Working Smoke and CO Detectors save lives- A Baldwinsville family’s experience
A Baldwinsville family woke up in the middle of the night to their detectors blaring earlier this year. They didn’t see or smell smoke, and thought maybe they needed to change the batteries in the detectors. But that didn’t work. Still confused why the alarms wouldn’t just turn off, they called 911. It was a good thing they did. Belgium Cold Springs firefighters quickly detected dangerously high levels of carbon monoxide (CO) that had leaked into their house.
This was one of 11 carbon monoxide calls BCSFD has responded to so far this year and it’s likely not the last. BCSFD sees an average of 16 CO calls every year. This doesn’t include the average of 30 alarm activations a year that require investigation as well.
With the start of fall, you may want to turn on your heat as temperatures drop. But before you do that, make sure you have CO detectors in your house. It could save your life – like it did for the Baldwinsville family whose detectors alerted them something was wrong.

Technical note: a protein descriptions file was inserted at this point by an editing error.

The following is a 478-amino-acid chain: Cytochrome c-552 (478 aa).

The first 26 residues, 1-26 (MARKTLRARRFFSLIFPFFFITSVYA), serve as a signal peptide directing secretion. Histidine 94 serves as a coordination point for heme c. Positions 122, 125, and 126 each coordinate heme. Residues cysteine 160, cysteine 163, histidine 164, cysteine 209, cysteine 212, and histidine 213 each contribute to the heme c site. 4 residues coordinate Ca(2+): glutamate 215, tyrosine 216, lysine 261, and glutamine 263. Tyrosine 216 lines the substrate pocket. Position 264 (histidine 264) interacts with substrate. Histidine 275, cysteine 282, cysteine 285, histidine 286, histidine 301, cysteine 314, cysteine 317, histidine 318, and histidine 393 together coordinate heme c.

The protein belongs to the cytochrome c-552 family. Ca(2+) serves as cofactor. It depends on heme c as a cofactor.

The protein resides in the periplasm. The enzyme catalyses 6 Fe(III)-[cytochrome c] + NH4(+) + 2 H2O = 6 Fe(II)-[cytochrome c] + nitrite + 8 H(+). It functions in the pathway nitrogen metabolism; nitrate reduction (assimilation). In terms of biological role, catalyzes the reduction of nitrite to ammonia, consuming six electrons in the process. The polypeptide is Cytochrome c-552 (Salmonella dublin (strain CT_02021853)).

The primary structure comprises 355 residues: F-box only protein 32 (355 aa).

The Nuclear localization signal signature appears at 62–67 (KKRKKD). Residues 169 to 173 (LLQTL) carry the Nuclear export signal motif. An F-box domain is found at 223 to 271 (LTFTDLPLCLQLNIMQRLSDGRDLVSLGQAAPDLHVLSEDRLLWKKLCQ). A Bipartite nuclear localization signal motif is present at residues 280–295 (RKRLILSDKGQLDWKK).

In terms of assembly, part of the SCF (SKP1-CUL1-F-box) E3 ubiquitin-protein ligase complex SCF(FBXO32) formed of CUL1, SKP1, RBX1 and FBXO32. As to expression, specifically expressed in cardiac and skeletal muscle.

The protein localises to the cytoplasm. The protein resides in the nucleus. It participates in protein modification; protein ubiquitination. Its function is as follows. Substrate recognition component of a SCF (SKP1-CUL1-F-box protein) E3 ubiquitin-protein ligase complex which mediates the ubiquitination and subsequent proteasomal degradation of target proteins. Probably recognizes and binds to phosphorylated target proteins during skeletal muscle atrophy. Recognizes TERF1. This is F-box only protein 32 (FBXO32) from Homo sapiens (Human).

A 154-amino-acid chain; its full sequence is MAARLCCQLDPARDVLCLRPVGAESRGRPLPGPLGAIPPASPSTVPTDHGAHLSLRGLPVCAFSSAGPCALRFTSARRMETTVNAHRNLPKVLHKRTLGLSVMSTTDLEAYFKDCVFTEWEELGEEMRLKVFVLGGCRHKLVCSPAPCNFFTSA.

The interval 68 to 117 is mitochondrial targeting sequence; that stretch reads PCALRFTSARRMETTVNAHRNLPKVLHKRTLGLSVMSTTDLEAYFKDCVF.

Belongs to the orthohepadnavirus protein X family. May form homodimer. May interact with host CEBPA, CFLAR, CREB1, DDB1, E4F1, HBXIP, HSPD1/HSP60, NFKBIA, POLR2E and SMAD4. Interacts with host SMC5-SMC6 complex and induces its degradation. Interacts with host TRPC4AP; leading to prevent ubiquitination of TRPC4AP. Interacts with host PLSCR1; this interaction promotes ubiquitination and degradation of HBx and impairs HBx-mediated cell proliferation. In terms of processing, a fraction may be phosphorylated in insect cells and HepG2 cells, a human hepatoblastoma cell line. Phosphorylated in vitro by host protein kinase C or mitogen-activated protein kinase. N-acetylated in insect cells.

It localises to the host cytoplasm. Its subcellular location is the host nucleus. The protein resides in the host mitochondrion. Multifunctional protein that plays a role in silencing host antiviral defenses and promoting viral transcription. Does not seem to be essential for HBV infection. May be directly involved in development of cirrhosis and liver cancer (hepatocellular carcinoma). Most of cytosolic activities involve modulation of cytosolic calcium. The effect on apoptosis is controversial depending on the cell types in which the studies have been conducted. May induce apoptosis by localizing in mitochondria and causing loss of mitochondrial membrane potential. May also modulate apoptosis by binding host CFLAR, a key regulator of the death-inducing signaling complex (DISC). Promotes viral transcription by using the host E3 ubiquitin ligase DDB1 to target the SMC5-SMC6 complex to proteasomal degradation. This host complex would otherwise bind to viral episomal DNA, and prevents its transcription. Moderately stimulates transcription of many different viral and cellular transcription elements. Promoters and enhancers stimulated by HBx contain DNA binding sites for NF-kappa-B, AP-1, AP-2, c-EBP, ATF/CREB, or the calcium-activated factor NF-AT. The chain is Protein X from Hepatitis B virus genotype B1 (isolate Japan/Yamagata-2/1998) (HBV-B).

Carbon monoxide is a colorless, odorless gas found in fumes produced by home heating systems, hot water heaters, gas ranges, portable generators, grills, burning charcoal and wood, stoves, small gas engines, cars and trucks. CO can build up indoors and poison people and animals who breathe it.
CO poisoning can be difficult to diagnose because symptoms, such as dizziness, flu-like symptoms, throbbing headaches and fatigue, mimic other illnesses.
The best way to detect carbon monoxide is a functioning CO alarm.
CO detectors should be installed and maintained in a central location outside each sleeping area, and on every level of the home.
See the tip sheets below regarding Smoke Alarms and CO Detectors to learn the sounds of Fire Safety, it could save your life! As always if you are not sure what the sounds mean, go outside and call 911. Belgium Cold Springs Volunteer Firefighters are here 24 hours a day/ 7 days a week for our community.